What's at stake?
Demand for electricity in Missouri is expected to increase by about 25 percent over the next 20 years. While coal-fired power plants generate much of Missouri’s electricity – about 70 percent – these plants will either need costly upgrades or shut down completely as federal environmental regulations tighten. To compete economically on a global scale, Missouri’s regulatory environment must encourage new development and infrastructure investment.
Today’s regulatory environment makes it difficult to invest in the infrastructure we need to secure our energy future. To best position Missouri for added jobs, economic investment and new energy opportunities, we must update our state’s regulatory structure and encourage these infrastructure investments.
By focusing on securing our energy future, we can boost the economy and create jobs.
Keys to a better future
Today’s over 100 year old regulatory structure discourages investments in our aging infrastructure, which ultimately could harm the reliability of the energy we need to power our homes and businesses. It also impedes increased use of newer energy technologies. What’s worse these outdated laws add to costs for consumers by drawing out the process that determines utility rates while favoring special interests, lawyers and lobbyists.
Other states around the nation have already acted to update their regulatory structure, and the benefits are apparent. Not only are jobs increasing as construction starts on projects to update infrastructure, but companies who are looking for locations to place their businesses are taking advantage of friendlier regulatory environments. Missouri must do all we can to create the conditions that allow businesses to thrive and create jobs in our state.
There is no debate that nuclear power plants provide clean and reliable energy. These plants also provide jobs and boost the economies in their local communities. For example, Ameren’s nuclear plant in Callaway County, Mo., which has been operating safely and efficiently since 1984, provides electricity for about 780,000 households. It also employs more than 1,000 workers and generates $9 million in annual tax revenue to the county.
MBEF continues to support Missouri’s partnership for U.S. Department of Energy (DOE) funding for Small Modular Reactors (SMRs). This investment could be the first step in establishing Missouri as the global manufacturing hub for this new technology. What could this mean for Missourians? $37 billion a year, to be exact.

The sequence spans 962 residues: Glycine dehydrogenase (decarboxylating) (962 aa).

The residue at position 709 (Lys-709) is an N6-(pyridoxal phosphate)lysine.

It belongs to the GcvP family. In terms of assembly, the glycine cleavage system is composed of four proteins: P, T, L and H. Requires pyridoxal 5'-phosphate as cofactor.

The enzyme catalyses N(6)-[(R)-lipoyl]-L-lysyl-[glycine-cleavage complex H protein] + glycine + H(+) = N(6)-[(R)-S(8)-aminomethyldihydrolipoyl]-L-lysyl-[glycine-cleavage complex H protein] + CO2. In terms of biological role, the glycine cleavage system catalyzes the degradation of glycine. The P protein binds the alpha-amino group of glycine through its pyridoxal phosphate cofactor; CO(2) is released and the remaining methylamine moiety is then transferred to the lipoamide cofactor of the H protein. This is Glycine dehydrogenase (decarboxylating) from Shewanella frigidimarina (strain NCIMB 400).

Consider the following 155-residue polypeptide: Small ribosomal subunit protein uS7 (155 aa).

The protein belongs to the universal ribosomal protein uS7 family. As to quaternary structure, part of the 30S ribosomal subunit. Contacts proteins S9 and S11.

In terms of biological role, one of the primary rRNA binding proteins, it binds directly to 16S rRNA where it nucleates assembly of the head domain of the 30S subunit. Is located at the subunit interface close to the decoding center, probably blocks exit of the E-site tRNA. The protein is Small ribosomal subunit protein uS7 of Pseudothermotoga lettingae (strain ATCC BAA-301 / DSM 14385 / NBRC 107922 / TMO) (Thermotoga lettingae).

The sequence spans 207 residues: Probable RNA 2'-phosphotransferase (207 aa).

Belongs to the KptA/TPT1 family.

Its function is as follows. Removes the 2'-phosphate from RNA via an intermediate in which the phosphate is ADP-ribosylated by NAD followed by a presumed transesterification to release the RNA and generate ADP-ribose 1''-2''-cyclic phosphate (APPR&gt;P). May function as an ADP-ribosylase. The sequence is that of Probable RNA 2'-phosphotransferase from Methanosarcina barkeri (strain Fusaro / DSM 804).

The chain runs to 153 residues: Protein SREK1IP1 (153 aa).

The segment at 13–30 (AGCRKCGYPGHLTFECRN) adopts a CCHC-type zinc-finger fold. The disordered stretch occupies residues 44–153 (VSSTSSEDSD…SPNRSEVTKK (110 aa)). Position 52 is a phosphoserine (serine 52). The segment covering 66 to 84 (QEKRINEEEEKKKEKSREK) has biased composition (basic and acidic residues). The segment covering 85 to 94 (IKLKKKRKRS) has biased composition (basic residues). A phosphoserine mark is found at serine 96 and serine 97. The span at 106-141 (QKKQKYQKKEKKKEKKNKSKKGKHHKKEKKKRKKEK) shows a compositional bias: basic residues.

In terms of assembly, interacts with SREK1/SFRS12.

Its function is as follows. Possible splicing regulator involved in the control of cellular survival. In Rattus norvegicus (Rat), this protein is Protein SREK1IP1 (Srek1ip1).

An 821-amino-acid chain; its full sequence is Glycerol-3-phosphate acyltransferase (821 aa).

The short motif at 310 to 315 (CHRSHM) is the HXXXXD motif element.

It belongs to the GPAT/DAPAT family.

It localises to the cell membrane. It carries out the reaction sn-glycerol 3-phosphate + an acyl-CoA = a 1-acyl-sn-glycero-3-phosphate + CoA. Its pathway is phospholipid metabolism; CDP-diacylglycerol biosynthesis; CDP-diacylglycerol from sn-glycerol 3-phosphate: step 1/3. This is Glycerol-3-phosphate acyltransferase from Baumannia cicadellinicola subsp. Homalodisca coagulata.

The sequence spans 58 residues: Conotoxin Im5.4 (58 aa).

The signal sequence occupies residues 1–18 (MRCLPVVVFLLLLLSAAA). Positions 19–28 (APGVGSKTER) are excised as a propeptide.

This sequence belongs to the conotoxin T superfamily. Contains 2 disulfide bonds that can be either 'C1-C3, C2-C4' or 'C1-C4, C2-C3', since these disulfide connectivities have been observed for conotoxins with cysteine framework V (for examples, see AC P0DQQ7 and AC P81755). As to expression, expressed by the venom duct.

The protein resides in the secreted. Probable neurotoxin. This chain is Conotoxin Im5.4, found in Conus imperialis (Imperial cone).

DOE announced an initial round of funding in the fall of 2012. A new round of funding will be announced soon and MBEF will continue efforts to make Missouri the clear choice.
MBEF continues to support and encourage legislative initiatives that might bring more affordable and clean power sources to our state.
Clean energy projects, whether they are from wind or solar, nuclear energy or other sources, are crucial to the future energy and economic stability of our state. A clean energy standard typically requires a state to supply a specific percentage of its electricity from qualifying clean energy resources. Such a standard can bolster the economy, generate new jobs and reduce emissions.
We support a broad – but aggressive – energy standard as long as it does not burden Missouri’s residents, municipalities and businesses, which enjoy some of the lowest utility rates in the nation. Any potential rate increase should be fairly distributed across the rate base and not favor one group over another.
State regulators must also determine whether the compliance costs related to a clean energy standard are in the best interest of Missouri ratepayers. Any compliance process should be fair and efficient and encourage investment and development of energy projects in the state.
Reaping the benefits
Missouri consumers already pay some of the lowest energy rates in the nation. Given the need to replace our aging power plants, it’s vital that Missouri keep all energy options on the table since that may be the state’s best strategy for keeping future costs low.